Tuesday, July 21, 2015

Chumasaru in the wild and proper dozuki

I've found out that if you press the focus button there is a whole set of preferences in the camera. I changed some to make things look nice in the night (I'm selling a violin bow), but somehow it made the daylight photos look way too dark.

Anyway, today I received my part of the saw shipment Murakami sent me when I just arrived here. My plan was to send a saw for Steve to repair and play with (one big cross cut with 3 teeth missing, sharpened by me save those 3 teeth), but shipping from Chile was a bit of a pain in the ass. So I just picked up a nice looking lot from Japan, and asked Murakami to ship it in two pieces, one direction NY and the other SCL.

They were big saws (when you start sharpening, the bigger the better) and a nice dozuki I wanted. I have 2, but one has many many teeth missing (it was the first I got) and the other is a bit flimsy, so I keep on looking for new options. One plan was to get a few disposable z-saw or the like in germany. Opa uses the 180mm and I like it a lot for small stuff.

But today they arrived.

Several things must be noted. The handle is not symmetric top and bottom, is more hear shaped than oval, this is most obvious in the large cross cut. The metate who sharpened is awesome. Chumasaru pattern exists in the wild. And somehow I developed an excellent eye to find nice saws from crappy pictures, however, I don't have any sense of scale.

First, dozuki with nice sen marks and tensioning on the blade. This is the first time I see a dozuki tensioned, and man I do love it. Jason, please hurry up finishing the book, I need to start tensioning my saws.

 More sen marks.

Then, the beast. 360mm of cross cutting power and hammered flat with love and passion. Check that taper

 Those teeth. They look almost flat, really really low angle and cuts beautifully. Also note the chumasaru rake

This is the egg shaped cross section,

and the set. Very minimal, lots of taper on from edge to back though

 And the ripping saw. The hammer marks are quite in your face. No attempt to hide anything

 The welded tank. Seems like thinnest you can get to a finished thickness just by hammer the better blacksmith you are. I like to saws where the forge skin is still present somehow in the tang.

 Very hard steel? Tamahagane? Not all the teeth are set like this, just a few places.

 The other side of that same place

 And plenty of triangular marks in both directions. Very intentional marks, like trying to entangle the tension zones in the saw, if that makes any sense.

 Big set on this one.

And all together, there. The dozuki is a norma 240mm saw, the cross cut a totally 2-handed saw. I don't know if I like the egg shaped handle though.

In the left you can see the wood for project mayhem, I need to finish soon. But I've been sick so I just plane the wood for the vice in my room, looks something like this now:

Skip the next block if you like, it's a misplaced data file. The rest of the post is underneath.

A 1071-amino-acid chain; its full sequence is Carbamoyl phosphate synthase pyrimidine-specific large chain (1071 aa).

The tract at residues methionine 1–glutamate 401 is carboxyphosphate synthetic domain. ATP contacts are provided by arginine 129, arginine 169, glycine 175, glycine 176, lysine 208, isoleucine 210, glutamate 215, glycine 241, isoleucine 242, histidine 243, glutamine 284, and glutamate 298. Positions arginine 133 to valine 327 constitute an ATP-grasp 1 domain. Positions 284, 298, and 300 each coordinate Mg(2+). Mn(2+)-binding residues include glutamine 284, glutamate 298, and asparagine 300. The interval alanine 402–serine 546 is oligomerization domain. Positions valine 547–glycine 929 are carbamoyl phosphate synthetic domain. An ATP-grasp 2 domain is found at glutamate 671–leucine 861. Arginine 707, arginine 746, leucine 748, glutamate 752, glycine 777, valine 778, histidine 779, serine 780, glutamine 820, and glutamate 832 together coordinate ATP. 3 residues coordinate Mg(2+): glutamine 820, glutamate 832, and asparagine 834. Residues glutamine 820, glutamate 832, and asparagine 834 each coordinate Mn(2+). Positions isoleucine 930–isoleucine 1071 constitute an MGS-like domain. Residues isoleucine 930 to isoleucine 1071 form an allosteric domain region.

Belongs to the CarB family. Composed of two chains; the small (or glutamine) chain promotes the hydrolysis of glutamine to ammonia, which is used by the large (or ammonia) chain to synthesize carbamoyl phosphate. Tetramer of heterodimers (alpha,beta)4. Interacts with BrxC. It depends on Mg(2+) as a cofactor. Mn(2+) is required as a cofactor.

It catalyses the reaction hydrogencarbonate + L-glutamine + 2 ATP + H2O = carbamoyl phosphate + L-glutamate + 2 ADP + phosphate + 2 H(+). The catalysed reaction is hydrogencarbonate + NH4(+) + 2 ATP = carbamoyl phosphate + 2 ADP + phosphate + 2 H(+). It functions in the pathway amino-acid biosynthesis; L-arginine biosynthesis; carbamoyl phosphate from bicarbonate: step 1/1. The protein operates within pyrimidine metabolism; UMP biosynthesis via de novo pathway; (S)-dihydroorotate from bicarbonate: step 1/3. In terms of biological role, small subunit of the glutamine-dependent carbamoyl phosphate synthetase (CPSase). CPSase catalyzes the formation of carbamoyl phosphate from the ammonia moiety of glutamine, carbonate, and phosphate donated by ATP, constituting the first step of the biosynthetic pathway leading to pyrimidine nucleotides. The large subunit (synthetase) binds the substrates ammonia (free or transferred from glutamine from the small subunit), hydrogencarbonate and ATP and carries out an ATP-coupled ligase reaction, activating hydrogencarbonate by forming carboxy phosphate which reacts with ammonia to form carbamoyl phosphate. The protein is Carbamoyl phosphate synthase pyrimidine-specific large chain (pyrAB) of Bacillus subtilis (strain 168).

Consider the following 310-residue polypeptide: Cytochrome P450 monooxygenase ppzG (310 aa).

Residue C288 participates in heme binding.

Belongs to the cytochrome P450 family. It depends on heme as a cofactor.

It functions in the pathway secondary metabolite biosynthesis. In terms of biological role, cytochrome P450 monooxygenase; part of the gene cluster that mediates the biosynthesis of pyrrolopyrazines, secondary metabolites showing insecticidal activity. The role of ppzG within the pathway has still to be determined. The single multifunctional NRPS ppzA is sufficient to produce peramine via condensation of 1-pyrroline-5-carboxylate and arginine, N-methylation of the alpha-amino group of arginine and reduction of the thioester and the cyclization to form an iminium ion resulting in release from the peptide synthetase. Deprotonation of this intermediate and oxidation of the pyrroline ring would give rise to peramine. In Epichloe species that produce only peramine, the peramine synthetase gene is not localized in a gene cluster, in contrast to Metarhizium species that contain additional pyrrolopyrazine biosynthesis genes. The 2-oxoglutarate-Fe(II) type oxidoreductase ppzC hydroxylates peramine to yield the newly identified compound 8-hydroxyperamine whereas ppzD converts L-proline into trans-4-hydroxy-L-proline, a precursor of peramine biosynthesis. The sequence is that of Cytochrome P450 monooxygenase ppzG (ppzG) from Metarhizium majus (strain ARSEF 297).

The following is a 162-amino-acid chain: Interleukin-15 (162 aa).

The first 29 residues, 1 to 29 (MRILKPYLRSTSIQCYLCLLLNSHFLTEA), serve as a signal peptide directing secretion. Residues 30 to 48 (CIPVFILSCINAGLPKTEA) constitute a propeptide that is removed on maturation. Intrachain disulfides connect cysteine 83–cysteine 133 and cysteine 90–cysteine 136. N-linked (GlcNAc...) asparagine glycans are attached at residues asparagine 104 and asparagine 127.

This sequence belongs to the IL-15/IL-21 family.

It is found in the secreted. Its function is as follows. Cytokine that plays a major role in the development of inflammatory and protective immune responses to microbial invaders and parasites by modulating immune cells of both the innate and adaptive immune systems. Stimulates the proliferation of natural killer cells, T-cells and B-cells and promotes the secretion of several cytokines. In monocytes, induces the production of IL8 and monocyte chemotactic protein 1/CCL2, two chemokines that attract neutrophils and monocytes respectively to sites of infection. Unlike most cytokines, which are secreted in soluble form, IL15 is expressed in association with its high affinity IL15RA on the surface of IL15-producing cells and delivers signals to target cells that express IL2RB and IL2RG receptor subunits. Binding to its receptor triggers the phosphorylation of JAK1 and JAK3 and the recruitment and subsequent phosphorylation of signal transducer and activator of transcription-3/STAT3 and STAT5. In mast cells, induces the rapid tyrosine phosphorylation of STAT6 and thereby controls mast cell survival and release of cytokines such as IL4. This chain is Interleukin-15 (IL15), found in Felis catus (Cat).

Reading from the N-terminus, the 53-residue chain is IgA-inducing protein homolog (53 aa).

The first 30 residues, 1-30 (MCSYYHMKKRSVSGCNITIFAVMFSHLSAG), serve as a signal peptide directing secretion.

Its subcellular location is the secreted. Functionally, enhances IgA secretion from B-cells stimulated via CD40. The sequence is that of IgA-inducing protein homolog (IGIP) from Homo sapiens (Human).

Roughly 1in thick, and 30x65 cm or so. This is the largest glue up I've made... a friend of mine wants me to build him a bookshelf so I'm gluing up rauli, this is the tryout to see how much time it takes me. Far too much at the moment, and I should pay more attention to the grain, this looks too discontinuous with the cathedral on the edge.

Clean the big saw, and start cutting the mortice.


  1. I love the saws, thanks for showing them! The setting marks on the rip kataba, have you ever seen that before? I've only seen marks parallel to the length of the saw. Is the steel good and hard? It looks like a real worker. Now I have to give a wedge shaped cross peen hammer a try.

    Cool little blue metal lathe, by the way.

  2. it's a green toyo in fact (the camera settings, I tell you), I smuggled it to chile a few years back from NL. Very precise lathe, made by a japanese company that fabricated cameras. First time I see those marks for setting. I haven't tried it yet but looks really well set up. All the rough marks end up having a very good balance and the saw just feels awesome to hold. Btw, do you put a wedge on the handle to secure it? I may touch it up tomorrow and check how the steel files. We have a log laying in the garden from an old pine, maybe cedar, that dried long ago. I was thinking give it a try and rip that thing, I guess a few days work.

  3. I don't know how the handles that you see (as on your rip kataba) diagonal to the tang are held in place. When I made mine I tried to just cut a slot that the tang wedged into and it worked loose through end grain compression very quickly. I ended up using two small metal pins through the handle and the tang. Wedging might be the way to go if you can keep the wedge from rubbing your hand in use. Good question...

    If you rip your log what will you use the timber for? That saw looks like it would be great for cutting thin quarter sawn boards, something I've wanted to try for a while now.

  4. Today I was ripping a bit of the log to check the saw. It needed sharpening. The wood is nice, vey yellow and old, tight grain. Maybe boxes and use it the saw to cut quartern sawn as you say.

    The handle just stayed put btw, it's cut in such a way that it locks itself when you pull, a la holdfast. Very interesting method. And it's a pleasure to use it with two hands. But if I put too much pressure, it drifts to the left on the back side (the one I don't see).

    It's a really good work out, and balance exercise.